Characterizing Tame Oat (Avena sativa L.) Competitive Response to Wild Oat (Avena fatua L.) Interference

by Willenborg, Christian James

Abstract (Summary)
The inherent genetic similarity between oat (Avena sativa L.) and wild oat (Avena fatua L.) precludes selective herbicide use to control wild oat. Consequently, large reductions in oat yield and quality due to wild oat consistently constrain oat production in western Canada. Traditionally, delayed seeding followed by tillage prior to planting was used to control wild oat, but new studies have shown that this practice also results in substantial reductions to oat yield and quality. Thus, new methods are needed to ameliorate the adverse effects of wild oat competition on oat. Planting more competitive varieties with earlier emergence and larger seeds may minimize losses associated with wild oat competition. Therefore, the objectives of this research were i) to determine the influence of wild oat emerging at different times and varying densities on oat yield and quality and ii) to determine the relative importance of seed size and genotype in affecting wild oat oat competition. High densities of early emerging wild oat greatly reduced oat yield and increased wild oat contamination. Observed oat yield losses were as great as 70% and resulted in a 15% wild oat contamination level. Wild oat that emerged before oat also had higher biomass and reproductive output than wild oat that emerged after oat. Furthermore, early emerging wild oat reduced percentage plump oat kernels and increased percentage thin kernels. Oat plants established from large caryopses produced 18% more biomass and 15% more panicles m-2 than plants established from small caryopses. In addition, wild oat produced 31% less biomass and fewer panicles m-2 when grown with oat plants established from large caryopses. CDC Boyer appeared to be the most competitive of the varieties examined, having significantly higher biomass and panicle production both in the presence and absence of wild oat competition. Conclusions that emerge from this research are i) emergence time is critical to wild oat oat competition, ii) it is essential for oat producers to control early emerging wild oat and ensure crop emergence precedes wild oat emergence, iii) planting large seed of competitive cultivars may improve the competitive response of oat to wild oat.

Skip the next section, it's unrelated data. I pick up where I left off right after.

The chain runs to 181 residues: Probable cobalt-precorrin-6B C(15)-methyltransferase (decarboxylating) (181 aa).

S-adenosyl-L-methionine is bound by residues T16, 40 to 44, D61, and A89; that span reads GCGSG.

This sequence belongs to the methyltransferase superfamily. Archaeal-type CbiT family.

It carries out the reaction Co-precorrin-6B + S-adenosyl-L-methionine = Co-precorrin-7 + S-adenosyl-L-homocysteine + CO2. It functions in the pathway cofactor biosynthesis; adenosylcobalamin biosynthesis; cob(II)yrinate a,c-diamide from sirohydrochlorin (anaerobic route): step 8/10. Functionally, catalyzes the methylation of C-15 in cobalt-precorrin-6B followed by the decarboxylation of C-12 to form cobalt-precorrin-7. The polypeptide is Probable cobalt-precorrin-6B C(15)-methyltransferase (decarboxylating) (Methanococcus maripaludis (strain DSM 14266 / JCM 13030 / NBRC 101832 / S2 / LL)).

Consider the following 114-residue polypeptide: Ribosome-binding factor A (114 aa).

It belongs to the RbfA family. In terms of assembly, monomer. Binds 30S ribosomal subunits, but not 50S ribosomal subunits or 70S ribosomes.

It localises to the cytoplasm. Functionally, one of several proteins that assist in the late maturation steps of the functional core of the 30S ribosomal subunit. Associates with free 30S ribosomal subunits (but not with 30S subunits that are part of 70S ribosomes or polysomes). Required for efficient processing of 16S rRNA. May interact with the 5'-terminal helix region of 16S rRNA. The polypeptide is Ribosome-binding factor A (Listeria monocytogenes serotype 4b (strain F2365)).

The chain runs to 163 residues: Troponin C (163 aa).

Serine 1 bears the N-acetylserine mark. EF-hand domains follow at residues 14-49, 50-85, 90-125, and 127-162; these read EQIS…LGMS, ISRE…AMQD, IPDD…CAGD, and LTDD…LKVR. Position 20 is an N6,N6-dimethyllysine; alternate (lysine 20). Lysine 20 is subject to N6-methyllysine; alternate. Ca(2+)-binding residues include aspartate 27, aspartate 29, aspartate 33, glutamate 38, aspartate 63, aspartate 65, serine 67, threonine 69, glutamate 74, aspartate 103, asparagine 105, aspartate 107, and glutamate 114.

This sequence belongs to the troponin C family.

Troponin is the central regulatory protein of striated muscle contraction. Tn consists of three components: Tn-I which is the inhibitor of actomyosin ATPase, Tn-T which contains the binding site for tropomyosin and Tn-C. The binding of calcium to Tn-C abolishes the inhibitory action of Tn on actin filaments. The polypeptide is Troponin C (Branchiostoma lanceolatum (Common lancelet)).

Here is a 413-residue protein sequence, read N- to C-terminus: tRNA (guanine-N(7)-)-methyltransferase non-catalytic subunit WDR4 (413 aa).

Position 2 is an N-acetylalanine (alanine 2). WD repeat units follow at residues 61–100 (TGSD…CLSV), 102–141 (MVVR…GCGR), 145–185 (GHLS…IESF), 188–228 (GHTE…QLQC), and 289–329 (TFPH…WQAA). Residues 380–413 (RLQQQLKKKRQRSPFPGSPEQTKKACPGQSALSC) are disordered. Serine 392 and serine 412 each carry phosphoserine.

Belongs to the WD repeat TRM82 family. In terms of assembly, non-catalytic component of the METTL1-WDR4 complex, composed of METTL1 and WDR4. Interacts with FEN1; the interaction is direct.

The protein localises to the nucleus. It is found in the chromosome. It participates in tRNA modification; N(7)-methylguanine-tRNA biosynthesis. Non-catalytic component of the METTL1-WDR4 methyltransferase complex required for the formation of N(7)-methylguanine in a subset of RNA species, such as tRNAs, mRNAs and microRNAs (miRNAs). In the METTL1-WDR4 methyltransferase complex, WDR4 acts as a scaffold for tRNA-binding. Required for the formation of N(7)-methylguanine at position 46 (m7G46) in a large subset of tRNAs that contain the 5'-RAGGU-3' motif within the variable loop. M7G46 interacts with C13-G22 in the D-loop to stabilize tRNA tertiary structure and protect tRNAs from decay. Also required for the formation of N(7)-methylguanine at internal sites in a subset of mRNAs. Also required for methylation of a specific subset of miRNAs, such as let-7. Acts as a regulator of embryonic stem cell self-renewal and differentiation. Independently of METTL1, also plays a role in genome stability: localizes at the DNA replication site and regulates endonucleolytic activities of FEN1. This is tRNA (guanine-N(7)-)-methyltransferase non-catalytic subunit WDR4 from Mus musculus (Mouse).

Bibliographical Information:

Advisor:Ball, Rosalind A.; Hughes, Geoffrey R.; Rossnagel, Brian G.; Shirtliffe, Steven J.; Wolf, Thomas

School:University of Saskatchewan

School Location:Canada - Saskatchewan

Source Type:Master's Thesis

Keywords:time of emergence quality interference genotype competition caryopsis size weed density yield loss


Date of Publication:12/21/2004

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